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Geisha chocolate ゲイシャ チョコ2021 viewsSome years ago, when a Finnish friend visited Japan and gave me this Geisha chocolate from Finland, I was very amused. Why in the world did they name it "geisha??" It's milk chocolate with a soft hazelnut filling.

Then when I went to Finland, I was surprised to see this chocolate brand almost everywhere. It's made by a company called Fazer, and when you look at their Web site, they explain in Finnish why they named it "geisha." (Wish I could read it.) The logo on the packaging uses a nice drawing of a geisha. But at the company's Web site, they have a wallpaper gallery showing a real human modeling as an obviously fake geisha.

No offense to the company, the model, makeup artist, and chocolate, but she is one of the worse-looking geisha models I've ever seen. Egad!! She might even be a man.

Take a look: http://www.fazermakeiset.fi/ Click on the Geisha button, then click on the fourth candy from the top to see the wallpaper.

After careful analysis, I know why Fazer's geisha looks so awful: Her fake wig is way too high above her ears. It's too small or too short for her (or his) head. The wig was probably for a young girl. See this photo and compare. They should stick to the cartoon logo instead.


HP: http://www.fazermakeiset.fi/
Nagasaki photos by Yosuke Yamahata 山端庸介が原爆投下翌日の写真を撮った1643 viewsYosuke Yamahata was an Imperial Army photographer who was ordered to go to Nagasaki to photograph the after effects of the atomic bomb. He and two others, a writer and an artist, arrived in Nagasaki the morning after the bomb was dropped. Yamahata went on to capture over 100 extraordinary images of the devastation, people who survived, people helping the wounded, and the inevitable corpses.

Japanese gun at Suomenlinna 明治時代の日本海軍の大砲1588 viewsWe were surprised to hear that Suomenlinna had a cannon from Japan. The Suomenlinna Visitor Center had a map in English called "The Guns of Suomenlinna" with all the cannons and guns listed (over 100), including the Japanese gun.

However, there was no explanation of the Japanese gun, and no one at the Visitor Center knew the history behind the Japanese gun. And I could not find any books in the Visitor Center gift shop that explained about the gun, like how in the world it got to Finland and Suomenlinna from faraway Japan.

But after returning to Japan, I did some reading and found out interesting things about it. On the Web, I found a few Japanese sites (but none in English) that mention this gun, and I found only one Web site with a picture of the gun. So I'm happy to show better pictures of the gun as well as an explanation in English.

This is what I found out so far:

The gun was made at Kure Naval Arsenal in Hiroshima Prefecture in 1898. (This can be confirmed by the inscription on the gun.) Kure was a major navy base.

After the Russo-Japanese War in 1904-05, Japan exported this gun to Russia. Before World War I broke out in 1914, Russia placed this 120mm-caliber gun on the coast to help defend the Gulf of Finland and St. Petersburg (or Petrograd as it was known during WWI) from possible attack by Germany. (Finland during this time was part of the Russian empire.)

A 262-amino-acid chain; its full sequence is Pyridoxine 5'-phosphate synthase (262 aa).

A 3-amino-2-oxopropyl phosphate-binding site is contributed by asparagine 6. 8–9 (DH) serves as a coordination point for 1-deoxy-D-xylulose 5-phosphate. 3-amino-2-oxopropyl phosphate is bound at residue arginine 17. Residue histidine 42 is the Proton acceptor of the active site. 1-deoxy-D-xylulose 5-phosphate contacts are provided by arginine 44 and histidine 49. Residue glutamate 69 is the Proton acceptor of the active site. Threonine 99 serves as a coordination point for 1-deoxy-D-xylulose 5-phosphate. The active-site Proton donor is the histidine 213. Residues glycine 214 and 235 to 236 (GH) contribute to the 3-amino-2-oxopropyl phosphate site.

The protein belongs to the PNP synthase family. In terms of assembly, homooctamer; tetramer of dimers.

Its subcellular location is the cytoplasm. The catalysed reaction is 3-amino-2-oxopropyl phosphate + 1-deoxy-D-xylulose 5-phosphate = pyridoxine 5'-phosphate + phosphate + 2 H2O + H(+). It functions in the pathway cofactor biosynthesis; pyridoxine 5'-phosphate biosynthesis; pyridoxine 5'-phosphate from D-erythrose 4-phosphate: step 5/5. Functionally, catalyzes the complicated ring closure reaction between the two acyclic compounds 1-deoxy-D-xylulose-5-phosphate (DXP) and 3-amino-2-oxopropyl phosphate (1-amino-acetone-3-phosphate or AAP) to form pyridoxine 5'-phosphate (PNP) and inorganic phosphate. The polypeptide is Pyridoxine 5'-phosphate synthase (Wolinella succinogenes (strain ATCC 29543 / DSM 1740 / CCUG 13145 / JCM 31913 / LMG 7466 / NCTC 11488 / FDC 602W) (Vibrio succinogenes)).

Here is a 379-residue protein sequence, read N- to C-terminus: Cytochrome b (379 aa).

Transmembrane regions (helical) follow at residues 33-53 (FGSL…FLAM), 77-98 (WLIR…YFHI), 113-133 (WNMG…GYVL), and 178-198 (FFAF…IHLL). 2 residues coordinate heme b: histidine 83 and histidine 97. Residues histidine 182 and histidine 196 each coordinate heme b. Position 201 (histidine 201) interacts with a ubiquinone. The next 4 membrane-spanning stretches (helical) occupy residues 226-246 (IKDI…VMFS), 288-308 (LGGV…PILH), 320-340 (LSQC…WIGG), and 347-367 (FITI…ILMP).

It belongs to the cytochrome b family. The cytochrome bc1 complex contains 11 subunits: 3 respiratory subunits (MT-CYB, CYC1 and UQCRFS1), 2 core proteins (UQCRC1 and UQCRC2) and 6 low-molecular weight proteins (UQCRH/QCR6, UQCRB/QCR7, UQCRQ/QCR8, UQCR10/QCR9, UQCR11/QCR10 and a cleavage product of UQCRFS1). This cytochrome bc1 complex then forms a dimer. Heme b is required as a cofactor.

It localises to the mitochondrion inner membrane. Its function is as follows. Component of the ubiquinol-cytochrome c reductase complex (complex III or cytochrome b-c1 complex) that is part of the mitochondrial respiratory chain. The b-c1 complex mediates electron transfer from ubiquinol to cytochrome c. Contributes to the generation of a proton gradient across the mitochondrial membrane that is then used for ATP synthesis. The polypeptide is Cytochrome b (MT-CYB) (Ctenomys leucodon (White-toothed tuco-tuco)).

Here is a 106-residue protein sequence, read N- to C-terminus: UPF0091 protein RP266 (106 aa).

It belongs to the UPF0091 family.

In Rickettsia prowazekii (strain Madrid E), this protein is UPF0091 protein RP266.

After the Russian Bolshevik Revolution of 1917, Finland seized the opportunity and declared itself as an independent country which was approved by Russia. It thereby inherited this Japanese gun positioned in the former Russian territory now under Finnish control. For coastal defense, Finland used this gun as left by the Russians.

On Nov. 30, 1939, the Soviet Union attacked Finland with the intent to conquer it by the end of the year and make it a buffer state against hostile Nazi Germany. This started the Winter War with Finland which lasted until March 1940.

Although Finland's forces were greatly outnumbered by the Soviets, their guerrilla tactics and the severe winter inflicted heavy Soviet casualties. One major battlefront was near a small Finnish town called Taipale on the northwestern shore of Lake Ladoga near St. Petersburg. Taipale had two Finnish batteries, one of which was at Järisevä on the lakeshore, where the Japanese gun was stationed. (I'm not sure how the gun got to Taipale, whether the Russians had put it there from the beginning or whether the Finns moved it there from Finland's coast.)

Taipale was not too far from the border with the Soviet Union and was at the mouth of a small river called Taipaleenjoki. By Dec. 6, the Soviets from the southwest advanced far enough to reach the river on the side opposite of Taipale. What looked to be a piece of cake for the Soviets turned out to be a bloody battle lasting 3 months. The Finns proved to be ferocious fighters.

By Feb. 19, 1940, the Soviets finally started to make headway into the Finnish line of defense, called the Mannerheim Line that partially straddled along the Taipaleenjoki River, with heavy air and ground attacks. It was also the day when they attacked Taipale from both the east and west.

The west flank faced the ice on Lake Lagoda over which the Soviets marched, only to meet with artillery fire from the Järisevä battery on the lake shore. With the help of the damaged Japanese gun, the Finns destroyed two Soviet tanks and kept firing until they ran out of ammunition. The Soviet attack on Taipale from the west thus ended in failure, and the attack from the eastern flank was also futile. The lake ice was littered with dead Soviet soldiers. At the end of the war, the Finns carried their beloved Japanese gun back to Finnish territory even though it was damaged beyond repair.